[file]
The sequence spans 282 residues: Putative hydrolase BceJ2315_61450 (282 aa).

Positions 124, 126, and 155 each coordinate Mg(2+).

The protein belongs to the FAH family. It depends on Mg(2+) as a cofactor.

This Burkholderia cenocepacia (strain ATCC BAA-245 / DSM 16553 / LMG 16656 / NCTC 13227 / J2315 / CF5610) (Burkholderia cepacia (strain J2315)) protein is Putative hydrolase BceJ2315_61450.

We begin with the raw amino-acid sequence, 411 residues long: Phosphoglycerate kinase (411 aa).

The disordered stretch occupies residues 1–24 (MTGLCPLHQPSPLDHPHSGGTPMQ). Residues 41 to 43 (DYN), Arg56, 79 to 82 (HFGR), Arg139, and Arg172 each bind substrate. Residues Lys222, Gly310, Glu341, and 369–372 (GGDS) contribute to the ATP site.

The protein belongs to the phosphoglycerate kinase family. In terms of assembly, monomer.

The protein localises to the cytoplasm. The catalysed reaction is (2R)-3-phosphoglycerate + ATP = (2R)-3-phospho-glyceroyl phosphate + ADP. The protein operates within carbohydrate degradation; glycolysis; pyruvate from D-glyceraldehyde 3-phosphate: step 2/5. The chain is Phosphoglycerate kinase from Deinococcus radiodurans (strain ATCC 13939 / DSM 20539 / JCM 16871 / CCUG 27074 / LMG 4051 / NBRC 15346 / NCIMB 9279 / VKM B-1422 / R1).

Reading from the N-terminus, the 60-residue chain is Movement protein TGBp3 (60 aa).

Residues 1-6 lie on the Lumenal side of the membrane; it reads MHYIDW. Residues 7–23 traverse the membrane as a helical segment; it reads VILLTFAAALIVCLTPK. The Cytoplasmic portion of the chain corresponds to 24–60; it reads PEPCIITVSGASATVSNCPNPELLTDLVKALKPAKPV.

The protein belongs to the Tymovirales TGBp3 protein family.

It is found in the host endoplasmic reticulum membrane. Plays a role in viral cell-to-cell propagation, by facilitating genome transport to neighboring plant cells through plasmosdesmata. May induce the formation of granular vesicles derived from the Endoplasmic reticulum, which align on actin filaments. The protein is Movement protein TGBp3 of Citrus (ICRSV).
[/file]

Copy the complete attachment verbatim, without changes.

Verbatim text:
The sequence spans 282 residues: Putative hydrolase BceJ2315_61450 (282 aa).

Positions 124, 126, and 155 each coordinate Mg(2+).

The protein belongs to the FAH family. It depends on Mg(2+) as a cofactor.

This Burkholderia cenocepacia (strain ATCC BAA-245 / DSM 16553 / LMG 16656 / NCTC 13227 / J2315 / CF5610) (Burkholderia cepacia (strain J2315)) protein is Putative hydrolase BceJ2315_61450.

We begin with the raw amino-acid sequence, 411 residues long: Phosphoglycerate kinase (411 aa).

The disordered stretch occupies residues 1–24 (MTGLCPLHQPSPLDHPHSGGTPMQ). Residues 41 to 43 (DYN), Arg56, 79 to 82 (HFGR), Arg139, and Arg172 each bind substrate. Residues Lys222, Gly310, Glu341, and 369–372 (GGDS) contribute to the ATP site.

The protein belongs to the phosphoglycerate kinase family. In terms of assembly, monomer.

The protein localises to the cytoplasm. The catalysed reaction is (2R)-3-phosphoglycerate + ATP = (2R)-3-phospho-glyceroyl phosphate + ADP. The protein operates within carbohydrate degradation; glycolysis; pyruvate from D-glyceraldehyde 3-phosphate: step 2/5. The chain is Phosphoglycerate kinase from Deinococcus radiodurans (strain ATCC 13939 / DSM 20539 / JCM 16871 / CCUG 27074 / LMG 4051 / NBRC 15346 / NCIMB 9279 / VKM B-1422 / R1).

Reading from the N-terminus, the 60-residue chain is Movement protein TGBp3 (60 aa).

Residues 1-6 lie on the Lumenal side of the membrane; it reads MHYIDW. Residues 7–23 traverse the membrane as a helical segment; it reads VILLTFAAALIVCLTPK. The Cytoplasmic portion of the chain corresponds to 24–60; it reads PEPCIITVSGASATVSNCPNPELLTDLVKALKPAKPV.

The protein belongs to the Tymovirales TGBp3 protein family.

It is found in the host endoplasmic reticulum membrane. Plays a role in viral cell-to-cell propagation, by facilitating genome transport to neighboring plant cells through plasmosdesmata. May induce the formation of granular vesicles derived from the Endoplasmic reticulum, which align on actin filaments. The protein is Movement protein TGBp3 of Citrus (ICRSV).